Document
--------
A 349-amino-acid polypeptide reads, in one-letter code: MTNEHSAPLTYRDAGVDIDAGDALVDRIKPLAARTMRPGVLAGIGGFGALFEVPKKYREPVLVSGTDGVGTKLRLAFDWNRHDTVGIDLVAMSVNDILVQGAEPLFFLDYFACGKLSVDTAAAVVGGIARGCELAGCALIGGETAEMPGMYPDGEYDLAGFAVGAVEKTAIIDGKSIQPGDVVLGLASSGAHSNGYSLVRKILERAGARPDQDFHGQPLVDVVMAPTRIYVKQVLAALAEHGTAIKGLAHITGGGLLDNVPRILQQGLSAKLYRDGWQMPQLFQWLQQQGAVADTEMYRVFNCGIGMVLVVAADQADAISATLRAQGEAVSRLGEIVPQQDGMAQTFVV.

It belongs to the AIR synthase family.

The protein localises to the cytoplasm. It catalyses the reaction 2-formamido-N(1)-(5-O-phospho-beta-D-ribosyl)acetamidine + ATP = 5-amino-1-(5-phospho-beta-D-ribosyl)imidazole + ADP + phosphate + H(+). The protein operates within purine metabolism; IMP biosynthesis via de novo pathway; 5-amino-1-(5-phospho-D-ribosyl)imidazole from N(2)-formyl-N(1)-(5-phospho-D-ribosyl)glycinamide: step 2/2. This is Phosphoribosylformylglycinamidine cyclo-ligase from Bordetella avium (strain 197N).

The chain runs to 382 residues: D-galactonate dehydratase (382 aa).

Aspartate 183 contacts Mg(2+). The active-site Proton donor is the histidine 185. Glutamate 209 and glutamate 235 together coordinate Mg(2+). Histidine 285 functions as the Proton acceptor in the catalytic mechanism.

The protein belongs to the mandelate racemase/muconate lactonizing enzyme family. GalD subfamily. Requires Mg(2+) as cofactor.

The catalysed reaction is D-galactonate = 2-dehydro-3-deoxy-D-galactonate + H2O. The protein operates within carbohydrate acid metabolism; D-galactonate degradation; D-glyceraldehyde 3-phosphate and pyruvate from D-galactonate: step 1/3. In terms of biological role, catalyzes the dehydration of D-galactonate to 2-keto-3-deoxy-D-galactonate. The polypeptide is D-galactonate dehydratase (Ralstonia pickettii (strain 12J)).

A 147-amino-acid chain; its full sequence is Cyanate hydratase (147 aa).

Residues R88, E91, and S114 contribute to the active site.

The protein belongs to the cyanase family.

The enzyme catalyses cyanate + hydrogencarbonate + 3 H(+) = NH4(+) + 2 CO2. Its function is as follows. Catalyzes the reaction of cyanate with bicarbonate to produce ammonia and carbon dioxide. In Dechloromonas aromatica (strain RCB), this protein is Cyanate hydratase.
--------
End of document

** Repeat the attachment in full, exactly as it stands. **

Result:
A 349-amino-acid polypeptide reads, in one-letter code: MTNEHSAPLTYRDAGVDIDAGDALVDRIKPLAARTMRPGVLAGIGGFGALFEVPKKYREPVLVSGTDGVGTKLRLAFDWNRHDTVGIDLVAMSVNDILVQGAEPLFFLDYFACGKLSVDTAAAVVGGIARGCELAGCALIGGETAEMPGMYPDGEYDLAGFAVGAVEKTAIIDGKSIQPGDVVLGLASSGAHSNGYSLVRKILERAGARPDQDFHGQPLVDVVMAPTRIYVKQVLAALAEHGTAIKGLAHITGGGLLDNVPRILQQGLSAKLYRDGWQMPQLFQWLQQQGAVADTEMYRVFNCGIGMVLVVAADQADAISATLRAQGEAVSRLGEIVPQQDGMAQTFVV.

It belongs to the AIR synthase family.

The protein localises to the cytoplasm. It catalyses the reaction 2-formamido-N(1)-(5-O-phospho-beta-D-ribosyl)acetamidine + ATP = 5-amino-1-(5-phospho-beta-D-ribosyl)imidazole + ADP + phosphate + H(+). The protein operates within purine metabolism; IMP biosynthesis via de novo pathway; 5-amino-1-(5-phospho-D-ribosyl)imidazole from N(2)-formyl-N(1)-(5-phospho-D-ribosyl)glycinamide: step 2/2. This is Phosphoribosylformylglycinamidine cyclo-ligase from Bordetella avium (strain 197N).

The chain runs to 382 residues: D-galactonate dehydratase (382 aa).

Aspartate 183 contacts Mg(2+). The active-site Proton donor is the histidine 185. Glutamate 209 and glutamate 235 together coordinate Mg(2+). Histidine 285 functions as the Proton acceptor in the catalytic mechanism.

The protein belongs to the mandelate racemase/muconate lactonizing enzyme family. GalD subfamily. Requires Mg(2+) as cofactor.

The catalysed reaction is D-galactonate = 2-dehydro-3-deoxy-D-galactonate + H2O. The protein operates within carbohydrate acid metabolism; D-galactonate degradation; D-glyceraldehyde 3-phosphate and pyruvate from D-galactonate: step 1/3. In terms of biological role, catalyzes the dehydration of D-galactonate to 2-keto-3-deoxy-D-galactonate. The polypeptide is D-galactonate dehydratase (Ralstonia pickettii (strain 12J)).

A 147-amino-acid chain; its full sequence is Cyanate hydratase (147 aa).

Residues R88, E91, and S114 contribute to the active site.

The protein belongs to the cyanase family.

The enzyme catalyses cyanate + hydrogencarbonate + 3 H(+) = NH4(+) + 2 CO2. Its function is as follows. Catalyzes the reaction of cyanate with bicarbonate to produce ammonia and carbon dioxide. In Dechloromonas aromatica (strain RCB), this protein is Cyanate hydratase.